Skip to Content

What animal is kosher?

Kosher refers to foods and practices that follow Jewish dietary laws. For an animal to be considered kosher, it must chew its cud and have split hooves. Additionally, mammals must be slaughtered in a specific ritualistic manner. Here is a quick overview of which animals are kosher and which are not:

Kosher Land Animals

Only certain land animals are kosher. They must have split hooves and chew their cud to be considered kosher. Examples of kosher land animals include:

  • Cattle
  • Goats
  • Sheep
  • Deer

These animals all have split hooves and chew their cud, meeting the basic requirements for being kosher. They must also be slaughtered properly in order to be eaten.

Non-Kosher Land Animals

Land animals that do not have split hooves and chew their cud are not kosher. Examples include:

  • Pigs
  • Rabbits
  • Horses
  • Camels

Pigs are a notable example, as they have split hooves but do not chew their cud. Therefore, pork is prohibited in kosher diets. Camels chew their cud but do not have split hooves, so they are also forbidden.

Kosher Birds

When it comes to birds, determining if they are kosher is more complicated. There is no clear defining characteristic like split hooves or cud chewing. Instead, kosher birds are identified by tradition. Birds considered kosher include:

  • Chicken
  • Duck
  • Goose
  • Turkey

Birds of prey like eagles, hawks, and vultures are not kosher. Neither are waterfowl other than ducks and geese.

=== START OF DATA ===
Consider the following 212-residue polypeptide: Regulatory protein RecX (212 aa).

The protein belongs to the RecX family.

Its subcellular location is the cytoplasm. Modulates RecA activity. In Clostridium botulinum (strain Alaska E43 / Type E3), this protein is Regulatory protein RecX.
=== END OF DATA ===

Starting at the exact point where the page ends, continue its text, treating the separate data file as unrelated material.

Kosher Fish

For fish to be kosher, they must have fins and scales. This excludes catfish, eel, shark, and other scaleless fish. Examples of kosher fish include:

  • Salmon
  • Tuna
  • Tilapia
  • Cod

Shellfish like lobster, crab, shrimp, and oysters are also not kosher because they lack scales and fins.

Other Kosher Considerations

In addition to diet, there are other kosher practices:

  • Meat and dairy cannot be mixed or served together
  • Separate utensils, dishes, pots, pans etc must be used for meat and dairy
  • There must be a waiting period between eating meat and dairy
  • Grape products made by non-Jews may not be kosher

Following these laws provides insight into what makes a food or practice kosher. While it can get complicated, the core requirements for animals are splitting hooves, chewing cud, proper slaughter, and identification by tradition.

Kosher Animal Summary

Here is a summary of which animals are kosher and which are not:

Animal Kosher?
Cattle Yes
Pigs No
Chicken Yes
Lobster No
Salmon Yes
Shark No


Determining if an animal is kosher depends on several factors. Land animals must chew cud and have split hooves. Birds need to be identified by tradition. Fish require fins and scales. Additionally, kosher practices extend beyond just diet with laws about mixing meat and dairy, using separate dishes, and proper slaughter. By following these biblical laws, kosher foods honor Jewish traditions and connect to centuries of history.